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Climate change and energy

What it will take to unleash the potential of geothermal power

Four new pilot plants funded by the US infrastructure bill could help expand the range of the “forgotten renewable.”

December 8, 2021
Photograph of Geothermal power plant located at Reykjanes peninsula in Iceland. Aerial view

There’s enough heat flowing from inside the earth to meet total global energy demand twice over. But harnessing it requires drilling deep underground and transforming that heat into a usable form of energy. That’s difficult and expensive, which is why geothermal power—sometimes called the forgotten renewable—makes up only about 0.3% of electricity generation worldwide. 

Now, though, it’s getting a boost. The recently passed US infrastructure bill set aside $84 million for the Department of Energy to build four demonstration plants to test enhanced geothermal systems, an experimental form of the technology.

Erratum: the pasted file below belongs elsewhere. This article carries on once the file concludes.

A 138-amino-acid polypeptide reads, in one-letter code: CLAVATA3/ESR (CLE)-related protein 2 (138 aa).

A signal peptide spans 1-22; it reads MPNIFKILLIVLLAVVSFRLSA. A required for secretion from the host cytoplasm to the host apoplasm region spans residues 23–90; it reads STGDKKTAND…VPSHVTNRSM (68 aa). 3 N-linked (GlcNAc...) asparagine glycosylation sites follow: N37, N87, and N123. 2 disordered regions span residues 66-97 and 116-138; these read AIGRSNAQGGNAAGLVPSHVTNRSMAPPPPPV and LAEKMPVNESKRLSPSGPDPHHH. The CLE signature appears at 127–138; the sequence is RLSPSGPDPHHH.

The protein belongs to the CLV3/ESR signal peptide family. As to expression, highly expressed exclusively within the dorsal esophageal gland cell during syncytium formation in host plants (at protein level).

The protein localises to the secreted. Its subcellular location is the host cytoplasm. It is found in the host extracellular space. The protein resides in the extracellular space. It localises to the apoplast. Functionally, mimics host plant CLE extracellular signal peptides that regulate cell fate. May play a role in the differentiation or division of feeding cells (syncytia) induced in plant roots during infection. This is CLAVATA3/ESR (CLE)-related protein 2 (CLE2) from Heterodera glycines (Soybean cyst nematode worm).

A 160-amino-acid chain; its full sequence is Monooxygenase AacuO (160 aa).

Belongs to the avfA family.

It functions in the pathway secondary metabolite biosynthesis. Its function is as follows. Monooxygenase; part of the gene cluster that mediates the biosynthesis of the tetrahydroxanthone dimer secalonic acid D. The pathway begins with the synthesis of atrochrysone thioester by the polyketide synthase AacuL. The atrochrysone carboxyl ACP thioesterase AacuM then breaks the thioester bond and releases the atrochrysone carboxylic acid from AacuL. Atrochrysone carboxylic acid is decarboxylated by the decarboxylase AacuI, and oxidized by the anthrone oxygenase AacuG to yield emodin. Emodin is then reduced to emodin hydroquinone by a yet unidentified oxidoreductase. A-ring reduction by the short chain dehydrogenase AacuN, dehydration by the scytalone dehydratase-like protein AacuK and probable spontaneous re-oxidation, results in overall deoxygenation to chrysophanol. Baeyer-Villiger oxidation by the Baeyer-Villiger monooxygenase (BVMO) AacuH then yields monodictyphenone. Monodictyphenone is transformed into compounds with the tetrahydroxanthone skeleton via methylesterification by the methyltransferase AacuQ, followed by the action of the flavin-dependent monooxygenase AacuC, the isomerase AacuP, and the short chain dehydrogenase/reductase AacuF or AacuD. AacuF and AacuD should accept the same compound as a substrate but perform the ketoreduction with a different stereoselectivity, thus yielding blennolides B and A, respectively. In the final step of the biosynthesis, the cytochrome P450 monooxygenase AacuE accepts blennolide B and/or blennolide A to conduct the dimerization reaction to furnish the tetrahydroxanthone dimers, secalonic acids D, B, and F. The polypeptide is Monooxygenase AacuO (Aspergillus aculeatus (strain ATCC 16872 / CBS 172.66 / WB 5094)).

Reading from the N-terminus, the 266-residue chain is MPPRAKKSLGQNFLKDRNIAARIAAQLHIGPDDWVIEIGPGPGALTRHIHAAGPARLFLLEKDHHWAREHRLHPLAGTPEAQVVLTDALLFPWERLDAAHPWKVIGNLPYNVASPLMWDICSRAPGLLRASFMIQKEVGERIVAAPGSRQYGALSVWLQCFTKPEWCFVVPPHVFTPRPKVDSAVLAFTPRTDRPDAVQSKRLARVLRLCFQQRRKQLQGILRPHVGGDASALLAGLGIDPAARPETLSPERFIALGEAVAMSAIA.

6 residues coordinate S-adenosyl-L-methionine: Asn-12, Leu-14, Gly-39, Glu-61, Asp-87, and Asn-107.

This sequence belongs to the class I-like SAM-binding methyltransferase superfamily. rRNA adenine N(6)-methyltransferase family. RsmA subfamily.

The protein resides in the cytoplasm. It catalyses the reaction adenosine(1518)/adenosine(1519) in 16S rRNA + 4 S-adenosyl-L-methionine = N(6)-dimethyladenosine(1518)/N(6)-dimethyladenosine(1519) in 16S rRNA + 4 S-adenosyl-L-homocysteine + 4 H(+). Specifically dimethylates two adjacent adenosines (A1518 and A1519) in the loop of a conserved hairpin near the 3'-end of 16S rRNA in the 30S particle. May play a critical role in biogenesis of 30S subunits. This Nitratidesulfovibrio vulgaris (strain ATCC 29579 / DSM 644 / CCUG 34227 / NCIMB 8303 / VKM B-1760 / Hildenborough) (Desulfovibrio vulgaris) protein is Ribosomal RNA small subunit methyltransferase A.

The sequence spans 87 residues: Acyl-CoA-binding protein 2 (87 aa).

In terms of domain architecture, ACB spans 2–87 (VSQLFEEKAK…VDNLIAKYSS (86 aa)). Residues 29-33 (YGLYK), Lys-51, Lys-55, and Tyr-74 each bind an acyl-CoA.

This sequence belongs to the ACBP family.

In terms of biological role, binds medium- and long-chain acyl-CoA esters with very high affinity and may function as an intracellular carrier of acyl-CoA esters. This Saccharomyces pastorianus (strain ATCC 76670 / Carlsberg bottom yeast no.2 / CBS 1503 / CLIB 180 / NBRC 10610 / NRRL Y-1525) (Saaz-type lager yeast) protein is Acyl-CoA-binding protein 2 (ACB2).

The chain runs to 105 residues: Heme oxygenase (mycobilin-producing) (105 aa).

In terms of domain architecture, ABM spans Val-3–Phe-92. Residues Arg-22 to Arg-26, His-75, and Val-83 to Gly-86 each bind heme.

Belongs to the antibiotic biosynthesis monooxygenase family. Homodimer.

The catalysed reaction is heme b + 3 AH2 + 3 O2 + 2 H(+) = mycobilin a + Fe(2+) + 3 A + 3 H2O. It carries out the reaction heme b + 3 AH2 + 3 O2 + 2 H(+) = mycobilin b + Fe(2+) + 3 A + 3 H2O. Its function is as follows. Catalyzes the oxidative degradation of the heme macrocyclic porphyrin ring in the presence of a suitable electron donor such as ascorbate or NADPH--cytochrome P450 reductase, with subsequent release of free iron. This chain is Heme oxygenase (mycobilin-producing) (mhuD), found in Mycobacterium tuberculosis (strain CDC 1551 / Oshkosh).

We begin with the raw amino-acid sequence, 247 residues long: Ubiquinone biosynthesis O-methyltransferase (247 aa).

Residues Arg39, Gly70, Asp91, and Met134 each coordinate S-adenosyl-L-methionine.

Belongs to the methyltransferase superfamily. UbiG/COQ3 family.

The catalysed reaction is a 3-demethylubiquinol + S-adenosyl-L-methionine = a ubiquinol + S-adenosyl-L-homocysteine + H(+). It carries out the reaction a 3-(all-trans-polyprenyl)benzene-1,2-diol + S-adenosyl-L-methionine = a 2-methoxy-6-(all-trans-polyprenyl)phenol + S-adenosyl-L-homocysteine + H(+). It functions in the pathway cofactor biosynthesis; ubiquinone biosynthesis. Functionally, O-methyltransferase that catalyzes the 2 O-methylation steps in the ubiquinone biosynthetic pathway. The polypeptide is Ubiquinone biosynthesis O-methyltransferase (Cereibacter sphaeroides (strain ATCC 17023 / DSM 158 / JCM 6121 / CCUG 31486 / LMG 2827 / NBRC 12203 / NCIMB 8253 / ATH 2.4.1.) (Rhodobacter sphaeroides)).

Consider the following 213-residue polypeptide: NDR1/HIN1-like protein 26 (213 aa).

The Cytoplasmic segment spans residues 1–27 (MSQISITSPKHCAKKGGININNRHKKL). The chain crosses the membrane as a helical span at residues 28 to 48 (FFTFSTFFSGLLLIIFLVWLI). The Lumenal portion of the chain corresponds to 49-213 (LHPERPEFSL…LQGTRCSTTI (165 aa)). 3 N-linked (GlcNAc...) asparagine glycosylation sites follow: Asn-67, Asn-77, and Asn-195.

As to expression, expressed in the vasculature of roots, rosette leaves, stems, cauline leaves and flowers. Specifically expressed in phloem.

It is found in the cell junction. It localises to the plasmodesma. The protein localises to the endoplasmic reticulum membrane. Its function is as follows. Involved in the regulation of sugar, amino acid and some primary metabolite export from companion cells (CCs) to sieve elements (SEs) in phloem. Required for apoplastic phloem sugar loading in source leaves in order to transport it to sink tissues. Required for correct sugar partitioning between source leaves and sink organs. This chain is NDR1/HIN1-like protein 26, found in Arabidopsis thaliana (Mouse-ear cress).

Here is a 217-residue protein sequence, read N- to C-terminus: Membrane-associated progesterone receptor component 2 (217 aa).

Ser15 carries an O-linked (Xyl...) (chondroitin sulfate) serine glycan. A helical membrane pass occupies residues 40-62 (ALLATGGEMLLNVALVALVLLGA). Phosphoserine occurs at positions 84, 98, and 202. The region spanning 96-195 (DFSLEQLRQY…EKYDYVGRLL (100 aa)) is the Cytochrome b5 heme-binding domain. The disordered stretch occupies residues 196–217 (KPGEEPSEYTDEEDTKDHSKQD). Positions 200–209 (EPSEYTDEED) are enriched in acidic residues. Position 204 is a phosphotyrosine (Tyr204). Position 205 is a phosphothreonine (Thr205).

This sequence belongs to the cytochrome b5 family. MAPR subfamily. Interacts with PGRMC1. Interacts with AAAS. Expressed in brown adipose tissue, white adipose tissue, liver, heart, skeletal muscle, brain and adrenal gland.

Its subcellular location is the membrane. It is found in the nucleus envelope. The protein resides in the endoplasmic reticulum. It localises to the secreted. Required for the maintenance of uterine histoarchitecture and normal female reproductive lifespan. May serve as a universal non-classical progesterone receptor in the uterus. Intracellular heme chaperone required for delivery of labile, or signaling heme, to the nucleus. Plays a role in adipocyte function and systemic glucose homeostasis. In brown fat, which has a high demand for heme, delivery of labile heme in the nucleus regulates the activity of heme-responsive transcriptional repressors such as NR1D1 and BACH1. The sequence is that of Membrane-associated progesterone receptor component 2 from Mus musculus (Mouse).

The funding is only a tiny fraction of the DOE’s $62 billion allocation in the infrastructure bill, which also includes money to build more long-distance transmission lines, strengthen the supply chain for batteries, and help nuclear power plants stay afloat. But geothermal researchers say even these limited funds could go a long way in helping transition enhanced geothermal systems (EGS) to commercial use.

“Geothermal is really ready for prime time,” says Tim Latimer, founder and CEO of the EGS startup Fervo.

Geothermal’s appeal is all about consistency: while the electricity output of wind and solar plants varies with the weather and time of day, geothermal power is always on, providing a stable source of electricity.